If we learn anything about Jesus by reading Luke’s gospel, we have to recognize that Jesus wasn’t about any of that. What he was concerned with was the urgency of need and the power of God’s good news to meet the needs he proclaimed when he first unrolled that scroll in Nazareth… good news for the poor, release for the captives, sight for the blind, freedom for the oppressed. AND we must recognize that every turn Jesus makes toward this work cost him something. Leaving John in jail might have been one of the hardest things Jesus had to do, but the work of carrying the good news of the God’s love couldn’t be locked up with John. It had to change and move forward.

It seems that Jesus recognized that the concerns about John held by those around him were more than the typical transitional concerns people might bring. What he sees in them is a deeply ingrained habit – dare we say – a sin – that provided them with an exit strategy whenever the message didn’t line up with their desires, when the word spoken required them to change their behaviors, when the vision cast was for those beyond their inner circle. Jesus called them out for moving the target, and then for shooting the messenger when that messenger failed to hit a target that had nothing to do with God’s vision:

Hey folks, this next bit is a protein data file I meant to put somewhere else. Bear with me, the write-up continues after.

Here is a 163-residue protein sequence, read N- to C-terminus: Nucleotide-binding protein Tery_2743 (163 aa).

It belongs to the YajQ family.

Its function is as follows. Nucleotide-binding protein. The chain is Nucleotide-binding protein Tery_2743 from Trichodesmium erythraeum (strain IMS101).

For John the Baptist has come eating no bread and drinking no wine, and you say, ‘He has a demon’; the Son of Man has come eating and drinking, and you say, ‘Look, a glutton and a drunkard, a friend of tax collectors and sinners!’

These days we might say: you’re damned if you do and damned if you don’t…
Notice… that didn’t stop Jesus… it didn’t stop his disciples… it didn’t stop the many witnesses for God’s justice who struggled and suffered through the ages… It certainly didn’t stop Rev. Henry Highland Garnet who began life as an enslaved person, struggled to get an education, suffered an illness that resulted in the amputation of his leg in his twenties and continued his work as an abolitionist and as a fighter for justice for black peoples until he died in 1882. Friends, that was just 140 years ago! What an example he set for the church today!

It’s a good thing that God understands that letting go of whatever it is that has a hold on us is one of the most difficult things we ever do, because we have lots of opportunities to practice this. And all we have to do is look around to see the urgency of the need for God’s justice all around us.